10. McDonald’s makes a point of recognizing as well as managing the cultural differences that exist within the company – explain the risk of applying a cookie-cutter approach to all groups.
We learned a fundamental lesson in managing diversity very early in the process that seems obvious today but wasn’t so clear to us in the beginning. That is, you can’t apply a cookie-cutter approach to deal with the issues important to various minority groups. Issues that are important to African Americans differ from those that matter to women, and both can be different from Hispanic American concerns. The culture and background of each minority group often prompts a different response to the same situation, and various individuals within each diversity group differ from their peers as well.
In addition, we found there is a richness of diversity within each of these groups. Hispanic Americans, for example, are not a monolithic group by any means – it makes a significant difference if their heritage is Cuban, Mexican, Puerto Rican, or Argentinean. Asian Americans also represent a rich assortment of distinct cultures. So, we work hard to tailor our techniques to the individuals we are dealing with so that we don’t become oblivious to their real concerns.
11. What makes the difference between a successfully diversified organization and one that is not?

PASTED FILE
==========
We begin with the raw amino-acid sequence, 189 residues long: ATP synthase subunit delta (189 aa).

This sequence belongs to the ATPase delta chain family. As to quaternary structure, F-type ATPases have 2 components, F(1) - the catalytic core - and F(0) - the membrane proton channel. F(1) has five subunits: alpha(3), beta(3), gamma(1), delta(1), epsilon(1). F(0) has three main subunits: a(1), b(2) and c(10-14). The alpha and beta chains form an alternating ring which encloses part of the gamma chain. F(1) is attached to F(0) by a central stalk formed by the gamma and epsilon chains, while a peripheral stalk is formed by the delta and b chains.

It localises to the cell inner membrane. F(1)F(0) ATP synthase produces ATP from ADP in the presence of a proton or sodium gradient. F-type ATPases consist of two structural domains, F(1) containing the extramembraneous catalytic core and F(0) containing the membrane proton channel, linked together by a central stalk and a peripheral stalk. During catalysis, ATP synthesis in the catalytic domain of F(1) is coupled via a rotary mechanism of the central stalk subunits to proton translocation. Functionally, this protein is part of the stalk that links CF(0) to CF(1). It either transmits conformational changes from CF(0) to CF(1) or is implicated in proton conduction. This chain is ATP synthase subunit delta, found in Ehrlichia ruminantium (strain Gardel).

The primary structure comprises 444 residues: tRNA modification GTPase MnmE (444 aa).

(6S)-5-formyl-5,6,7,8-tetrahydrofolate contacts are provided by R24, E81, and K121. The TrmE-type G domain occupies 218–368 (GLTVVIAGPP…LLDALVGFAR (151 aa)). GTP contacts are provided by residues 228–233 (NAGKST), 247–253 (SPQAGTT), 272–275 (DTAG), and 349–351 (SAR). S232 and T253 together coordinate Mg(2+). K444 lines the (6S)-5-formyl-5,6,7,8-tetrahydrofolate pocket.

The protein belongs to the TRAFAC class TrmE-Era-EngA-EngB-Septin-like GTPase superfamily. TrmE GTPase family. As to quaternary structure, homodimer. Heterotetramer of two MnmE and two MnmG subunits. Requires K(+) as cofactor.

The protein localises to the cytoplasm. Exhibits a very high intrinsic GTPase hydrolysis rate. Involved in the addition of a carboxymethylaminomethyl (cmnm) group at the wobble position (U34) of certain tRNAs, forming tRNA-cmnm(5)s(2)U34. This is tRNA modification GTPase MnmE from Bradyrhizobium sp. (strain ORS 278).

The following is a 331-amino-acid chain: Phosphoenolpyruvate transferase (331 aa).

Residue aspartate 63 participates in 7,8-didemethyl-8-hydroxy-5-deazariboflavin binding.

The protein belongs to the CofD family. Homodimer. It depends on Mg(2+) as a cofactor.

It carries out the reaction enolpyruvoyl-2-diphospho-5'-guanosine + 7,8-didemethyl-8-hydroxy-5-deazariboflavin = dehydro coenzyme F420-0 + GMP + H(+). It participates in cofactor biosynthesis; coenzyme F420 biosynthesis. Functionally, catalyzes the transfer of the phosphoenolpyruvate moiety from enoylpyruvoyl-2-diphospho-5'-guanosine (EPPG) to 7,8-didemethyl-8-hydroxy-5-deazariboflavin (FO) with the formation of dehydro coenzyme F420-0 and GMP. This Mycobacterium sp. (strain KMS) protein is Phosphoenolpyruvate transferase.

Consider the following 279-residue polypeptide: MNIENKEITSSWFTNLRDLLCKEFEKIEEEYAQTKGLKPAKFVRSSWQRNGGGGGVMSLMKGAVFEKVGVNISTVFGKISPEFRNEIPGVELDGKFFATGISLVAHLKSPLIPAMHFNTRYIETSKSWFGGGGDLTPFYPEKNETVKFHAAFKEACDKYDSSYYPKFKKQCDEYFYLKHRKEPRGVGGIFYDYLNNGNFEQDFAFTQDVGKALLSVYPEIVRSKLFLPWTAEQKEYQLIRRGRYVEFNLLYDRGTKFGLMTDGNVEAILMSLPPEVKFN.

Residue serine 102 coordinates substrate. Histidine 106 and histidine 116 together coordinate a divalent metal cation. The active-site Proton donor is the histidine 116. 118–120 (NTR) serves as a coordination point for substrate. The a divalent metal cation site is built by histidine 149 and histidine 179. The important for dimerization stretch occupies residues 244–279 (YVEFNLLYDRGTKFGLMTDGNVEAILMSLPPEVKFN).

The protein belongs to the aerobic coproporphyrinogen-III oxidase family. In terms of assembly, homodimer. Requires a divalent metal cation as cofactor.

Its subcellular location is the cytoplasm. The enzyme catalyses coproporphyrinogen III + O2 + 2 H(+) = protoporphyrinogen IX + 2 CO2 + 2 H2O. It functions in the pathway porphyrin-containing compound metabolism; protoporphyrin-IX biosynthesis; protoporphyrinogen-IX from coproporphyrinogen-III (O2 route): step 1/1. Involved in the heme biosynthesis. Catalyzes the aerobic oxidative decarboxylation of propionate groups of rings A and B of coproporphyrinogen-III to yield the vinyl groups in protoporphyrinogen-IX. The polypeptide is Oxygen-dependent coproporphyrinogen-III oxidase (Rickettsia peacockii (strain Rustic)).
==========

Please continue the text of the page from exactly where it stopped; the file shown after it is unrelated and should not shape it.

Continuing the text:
The key differentiator is persistence. You have to understand that diversity is not a destination you will ever reach, it is a journey you decide to take. It’s important to establish milestones, but your real mission is to create a culture than embraces diversity every day, all the time. Diversity is not something you do, it’s who you are.
We depend upon management commitment, training and education, and networking as the tools and techniques to foster diversity within our organization, but the real secret of our success is the constant application of these principles in good times and bad, no matter what the swings in the business cycle. If you put your efforts on hold to save money when times are tight, you send a message to your entire organization that diversity is not really a priority.
12. What advice can you give companies that are trying to incorporate diversity into their business strategy but don’t know where to begin?
I would “steal ideas shamelessly” from companies who are already managing inclusion and diversity successfully, and I would start with this book about McDonald’s. These are not trade secrets we’re talking about … diversity is all about helping people reach their career potential. Companies who have experience in inclusion and diversity welcome benchmarking, especially in an area that provides opportunities to others and strengthens our society and our world.
Embracing the principles of diversity and inclusion can be very difficult because it requires people to open their hearts and minds to new ideas and concepts. But it’s well worth it – it’s a journey I recommend to all of you. None of us is as good as all of us.